• Verbs and lower case are not required by syntax, but is a convention that professional programmers follow

Activity: Add an Accessor Function (4m)

  1. Open the color_cycle sketch from the last exercise.

    Make sure the color_cycle file is NOT a library file.

  2. Add a new public member function declaration (prototype) to the class declaration (in the RGB_LED.h header file)  ith the following prototype:
    bool isCommonAnode() const;
    
  3. Add the implementation of the isCommonAnode() function to the implementation file (RGB_LED.cpp)
    bool RGB_LED::isCommonAnode() const {
      return _commonAnode;
    }
    
  4. To test the new function, add the following code to the setup() function of color_cycle.ino:
    Serial.begin(9600);
    Serial.println(String("Common anode: ") + rgb.isCommonAnode());
    
  5. Upload your code and open the Serial Monitor to test that the new function works correctly.

    The Serial Monitor should display:

    Common anode: 1
    

    If you have problems, ask a classmate or the instructor for help.

  6. Save your color_cycle sketch as we will be adding to it in subsequent exercises.

When finished, please help those around you.

Check Yourself

  1. A function declared inside a class is known as a ________ function.
  2. A valid first line of a member function definition is ________.
    1. int status()
    2. int Motor::status() const
    3. Motor::status()
    4. Motor::int status() const
  3. A function that can modify an object is known as a(n) ________ function.
  4. A C++ standard for accessor functions is to include in the function header the keyword ________.
  5. True or false: member variables can always be accessed by member functions, even when declared private.

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Working with Member Variables

  • Only member functions of a class are allowed to access the private member variables
  • For example, if we tried to access a member variable from loop():
    RGB_LED rgb(11, 10, 9, true);
    rgb._commonAnode = true; // error
    
  • How can we change the value of a private (hidden) member variable from setup() or loop()? (answer)
  • To work with a private member variable, we must use public accessor or mutator function

Get Functions

  • We often need to know the value of private variables
  • For this we use public functions to get the value of private data
  • Called get-functions (a.k.a. accessor functions)
  • A common naming convention is to use the name of the value with the word get prepended
  • However, in the case of a boolean value, the convention is to prepend the word if, like we did with
    bool RGB_LED::isCommonAnode() const {
      return _commonAnode;
    }
    

Set Functions

  • The simplest mutator function is one that changes a single value
  • A common naming convention is to use the name of the value with the word set prepended
  • Thus to set the mode to common anode or cathode, we would add the following to our interface:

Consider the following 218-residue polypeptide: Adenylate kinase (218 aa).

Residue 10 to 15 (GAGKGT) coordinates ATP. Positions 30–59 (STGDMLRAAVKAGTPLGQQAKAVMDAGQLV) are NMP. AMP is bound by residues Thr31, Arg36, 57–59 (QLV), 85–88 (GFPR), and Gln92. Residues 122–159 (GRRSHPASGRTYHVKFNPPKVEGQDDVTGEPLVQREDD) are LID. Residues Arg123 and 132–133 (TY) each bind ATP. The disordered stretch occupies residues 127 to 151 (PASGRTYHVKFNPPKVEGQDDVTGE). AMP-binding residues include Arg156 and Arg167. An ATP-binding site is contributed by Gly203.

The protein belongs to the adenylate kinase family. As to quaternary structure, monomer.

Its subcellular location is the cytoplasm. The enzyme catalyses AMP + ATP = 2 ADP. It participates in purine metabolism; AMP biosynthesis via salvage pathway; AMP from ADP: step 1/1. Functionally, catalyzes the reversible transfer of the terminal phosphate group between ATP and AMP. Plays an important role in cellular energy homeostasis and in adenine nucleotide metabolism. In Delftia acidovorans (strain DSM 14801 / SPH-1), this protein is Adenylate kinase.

void setCommonAnode(bool mode);
    
  • Mutator functions should verify the value is correct before setting it
  • For example, since price should not be a negative value, we define our function like:
    void RGB_LED::setCommonAnode(bool mode) {
      _commonAnode = mode;
    }
    
  • To call a set-function from a non-member function like setup() we write code such as:
    RGB_LED rgb(11, 10, 9, true);
    // ... other code omitted
    rgb.setCommonAnode(true);
    

Designing Accessor and Mutator Functions

  • Not every member variable needs an accessor function
  • Also, not every variable needs a mutator function
  • In addition, not every get-function needs a matching set-function
  • Remember that the implementation details are hidden
  • Just because a class has member functions prepended with get or set does not necessarily explain how the class is designed
  • For example, a Time class may have the following interface:
    class Time {
    public:
       Time(int hour, int min, int sec);
       Time();
    
       int getHours() const;
       int getMinutes() const;
       int getSeconds() const;
       int secondsFrom(Time t) const;
       void addSeconds(int s);
    
    private:
       int timeInSecs;
    };
    
  • Despite using hours, minutes and seconds in the public interface, all time values are stored as seconds:
    Time::Time(int hour, int min, int sec) {
        timeInSecs = 60 * 60 * hour + 60 * min + sec;
    }
    
  • Then the accessor functions simply convert the seconds to hours, minutes and seconds as needed
    int Time::getMinutes() const {
        return (timeInSecs / 60) % 60;
    }
    

Check Yourself

  1. True or false: we should declare all member variables private. (Why?)
  2. True or false: the usual naming convention for get or set functions is to use the word "get" or "set" followed by the name of the value.
  3. True or false: every member variable must have a get- and set-function.

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Multiple Constructors

  • We can write a class with more than one constructor
  • All constructors have the same name as the class, but have different parameter lists
  • For example, we could write two different constructors in our RGB_LED interface:
    public:
      RGB_LED(int redPin, int greenPin, int bluePin, bool commonAnode);
      RGB_LED(int redPin, int greenPin, int bluePin);
    
  • The technique of defining multiple constructors is known as constructor overloading
  • Having multiple constructors allows us to create an object in different ways
  • By allowing different ways of creating an object, we make our classes more flexible and easier to reuse

Example: Constructor with Four Parameters

  • Here is our original constructor with four parameters
    RGB_LED::RGB_LED(int redPin, int greenPin, int bluePin, bool commonAnode) {
      _redPin = redPin;